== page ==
In addition to providing valuable resources for some of the community’s most vulnerable residents, Project Feast was an opportunity for student volunteers to make new friends, as most people were comfortable enough to express how relieved they were that they were not being judged and how they felt that they were in “safe hands” with the students. For more information about how to get involved with Project Feast, please email projectfeastumb@gmail.com.

  
Malissa CarrollABAE, Collaboration, Community Service, Education, For B'more, Global & Community Engagement, People, UMB News, University LifeDecember 21, 20160 comments
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Larry Nohe

SON’s Nohe Wins Photo Contest

Larry Nohe, an information system engineer in the School of Nursing, has won the 2016 Snap! UMB Photo Contest with his riveting black-and-white portrait from within the Bromo-Seltzer Tower. Titled “The Inner Workings,” the photo was judged the best of nearly 300 entries submitted by University faculty, staff, and students, and BioPark and Medical Center employees.

Nohe, a UMB employee for 10 ½ years, passes the Bromo-Seltzer Tower each workday on the way to the bus stop. “I heard they were now open weekends for tours so I made special arrangements with them for a Tuesday afternoon. It’s a very small area,” he says with a laugh, “so you can only take so many shots. I was maybe there a half-hour or so.”

The winning photo didn’t overwhelm Nohe, whose photography hobby started with lighthouses over 15 years ago. “I like my third-place Peabody Library shot better,” he says of a color print of the Peabody’s six majestic balconies, which he titled “17 E. Mount Vernon Place.”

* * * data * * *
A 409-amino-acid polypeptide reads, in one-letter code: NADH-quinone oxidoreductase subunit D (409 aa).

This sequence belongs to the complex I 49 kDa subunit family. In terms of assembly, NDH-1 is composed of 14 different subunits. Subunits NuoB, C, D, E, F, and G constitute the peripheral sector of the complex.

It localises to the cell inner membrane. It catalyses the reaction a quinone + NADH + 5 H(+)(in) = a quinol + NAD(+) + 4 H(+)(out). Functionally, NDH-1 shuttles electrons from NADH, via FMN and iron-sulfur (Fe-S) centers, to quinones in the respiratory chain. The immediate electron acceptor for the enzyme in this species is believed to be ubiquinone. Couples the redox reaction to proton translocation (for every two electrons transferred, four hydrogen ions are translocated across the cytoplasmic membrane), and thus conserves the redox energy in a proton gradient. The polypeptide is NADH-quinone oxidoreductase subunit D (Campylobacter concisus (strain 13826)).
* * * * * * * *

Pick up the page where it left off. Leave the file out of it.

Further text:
All the photos in the contest were not local. Young soo Kim, a third-year student in the law school, submitted dozens of pictures he took from as far away as Istanbul, Mexico, and Chile. Two of his Snap! entries — “Aftermath” from near the Cairo Museum and “Jamaica Station” from New York City — won second-place honors. “I travel during breaks,” he says via email. “Right now I’m in Quito, Ecuador, part of a monthlong South America trip.”

The third annual Snap! UMB Photo Contest, part of the University’s Council for the Arts & Culture, was judged by council chair Yumi Hogan, first lady of Maryland; Fletcher Mackey, a faculty member at the Maryland Institute College of Art; Calla Thompson, an associate professor in photography at the University of Maryland, Baltimore County; and Tom Jemski, a photographer, videographer, and instructional support specialist at the School of Medicine.

“We are most grateful for the help of all our judges,” says Steve Bossom, MFA, web developer in the Office of Communications and Public Affairs and coordinator of the Snap! contest. “And we are thrilled with the growth in the contest’s popularity. We went from 110 entries last year to 291 this year. Obviously we have struck a chord with our University community. I thank everyone involved for their support.”

See all the winning photos at http://www.umaryland.edu/snap/.

  
Chris ZangBulletin Board, Collaboration, Community Service, Contests, Education, People, UMB News, University LifeDecember 21, 20160 comments
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Winter Weather

Be Prepared for Winter Weather

Winter brings all sorts of driving headaches: snow, freezing rain, below freezing temperatures and slush, which all make the roads more hazardous. To handle the hassle of winter driving and make your commute as safe as possible: